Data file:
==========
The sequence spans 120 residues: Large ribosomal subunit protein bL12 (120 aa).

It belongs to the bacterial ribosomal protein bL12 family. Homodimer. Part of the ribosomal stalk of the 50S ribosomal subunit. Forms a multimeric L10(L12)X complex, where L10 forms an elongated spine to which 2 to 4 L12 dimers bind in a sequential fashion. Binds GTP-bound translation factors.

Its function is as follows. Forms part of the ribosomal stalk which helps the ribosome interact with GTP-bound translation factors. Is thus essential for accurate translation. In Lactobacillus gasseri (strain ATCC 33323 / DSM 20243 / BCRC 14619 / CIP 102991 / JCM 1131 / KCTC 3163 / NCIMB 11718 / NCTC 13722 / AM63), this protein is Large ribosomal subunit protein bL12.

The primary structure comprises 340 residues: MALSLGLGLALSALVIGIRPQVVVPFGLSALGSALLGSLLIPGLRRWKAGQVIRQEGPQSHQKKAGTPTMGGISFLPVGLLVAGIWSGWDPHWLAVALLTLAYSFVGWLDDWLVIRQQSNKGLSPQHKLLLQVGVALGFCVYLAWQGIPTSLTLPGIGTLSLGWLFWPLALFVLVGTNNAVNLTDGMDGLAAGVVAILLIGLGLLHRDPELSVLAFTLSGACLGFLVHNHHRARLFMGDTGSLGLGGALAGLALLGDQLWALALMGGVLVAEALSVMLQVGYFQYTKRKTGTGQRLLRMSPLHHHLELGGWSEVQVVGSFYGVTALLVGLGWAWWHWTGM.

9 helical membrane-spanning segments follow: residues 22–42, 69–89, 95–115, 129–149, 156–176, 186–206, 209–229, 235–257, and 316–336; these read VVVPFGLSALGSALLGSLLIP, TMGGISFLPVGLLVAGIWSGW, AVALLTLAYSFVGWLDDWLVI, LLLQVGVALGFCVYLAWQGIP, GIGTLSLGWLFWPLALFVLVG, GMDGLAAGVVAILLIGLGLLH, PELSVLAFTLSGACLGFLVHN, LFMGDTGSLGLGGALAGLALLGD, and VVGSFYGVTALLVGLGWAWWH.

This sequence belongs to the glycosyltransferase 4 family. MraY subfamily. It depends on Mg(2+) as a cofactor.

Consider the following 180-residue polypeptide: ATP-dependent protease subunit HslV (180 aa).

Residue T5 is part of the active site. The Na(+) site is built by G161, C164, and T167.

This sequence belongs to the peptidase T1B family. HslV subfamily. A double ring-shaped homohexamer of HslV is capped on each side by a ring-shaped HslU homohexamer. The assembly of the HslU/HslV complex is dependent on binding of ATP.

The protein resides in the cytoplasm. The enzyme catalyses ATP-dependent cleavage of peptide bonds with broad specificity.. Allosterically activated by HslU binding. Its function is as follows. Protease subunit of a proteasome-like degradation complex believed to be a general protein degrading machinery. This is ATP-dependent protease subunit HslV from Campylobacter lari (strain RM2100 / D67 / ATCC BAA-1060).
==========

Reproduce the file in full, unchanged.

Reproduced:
The sequence spans 120 residues: Large ribosomal subunit protein bL12 (120 aa).

It belongs to the bacterial ribosomal protein bL12 family. Homodimer. Part of the ribosomal stalk of the 50S ribosomal subunit. Forms a multimeric L10(L12)X complex, where L10 forms an elongated spine to which 2 to 4 L12 dimers bind in a sequential fashion. Binds GTP-bound translation factors.

Its function is as follows. Forms part of the ribosomal stalk which helps the ribosome interact with GTP-bound translation factors. Is thus essential for accurate translation. In Lactobacillus gasseri (strain ATCC 33323 / DSM 20243 / BCRC 14619 / CIP 102991 / JCM 1131 / KCTC 3163 / NCIMB 11718 / NCTC 13722 / AM63), this protein is Large ribosomal subunit protein bL12.

The primary structure comprises 340 residues: MALSLGLGLALSALVIGIRPQVVVPFGLSALGSALLGSLLIPGLRRWKAGQVIRQEGPQSHQKKAGTPTMGGISFLPVGLLVAGIWSGWDPHWLAVALLTLAYSFVGWLDDWLVIRQQSNKGLSPQHKLLLQVGVALGFCVYLAWQGIPTSLTLPGIGTLSLGWLFWPLALFVLVGTNNAVNLTDGMDGLAAGVVAILLIGLGLLHRDPELSVLAFTLSGACLGFLVHNHHRARLFMGDTGSLGLGGALAGLALLGDQLWALALMGGVLVAEALSVMLQVGYFQYTKRKTGTGQRLLRMSPLHHHLELGGWSEVQVVGSFYGVTALLVGLGWAWWHWTGM.

9 helical membrane-spanning segments follow: residues 22–42, 69–89, 95–115, 129–149, 156–176, 186–206, 209–229, 235–257, and 316–336; these read VVVPFGLSALGSALLGSLLIP, TMGGISFLPVGLLVAGIWSGW, AVALLTLAYSFVGWLDDWLVI, LLLQVGVALGFCVYLAWQGIP, GIGTLSLGWLFWPLALFVLVG, GMDGLAAGVVAILLIGLGLLH, PELSVLAFTLSGACLGFLVHN, LFMGDTGSLGLGGALAGLALLGD, and VVGSFYGVTALLVGLGWAWWH.

This sequence belongs to the glycosyltransferase 4 family. MraY subfamily. It depends on Mg(2+) as a cofactor.

Consider the following 180-residue polypeptide: ATP-dependent protease subunit HslV (180 aa).

Residue T5 is part of the active site. The Na(+) site is built by G161, C164, and T167.

This sequence belongs to the peptidase T1B family. HslV subfamily. A double ring-shaped homohexamer of HslV is capped on each side by a ring-shaped HslU homohexamer. The assembly of the HslU/HslV complex is dependent on binding of ATP.

The protein resides in the cytoplasm. The enzyme catalyses ATP-dependent cleavage of peptide bonds with broad specificity.. Allosterically activated by HslU binding. Its function is as follows. Protease subunit of a proteasome-like degradation complex believed to be a general protein degrading machinery. This is ATP-dependent protease subunit HslV from Campylobacter lari (strain RM2100 / D67 / ATCC BAA-1060).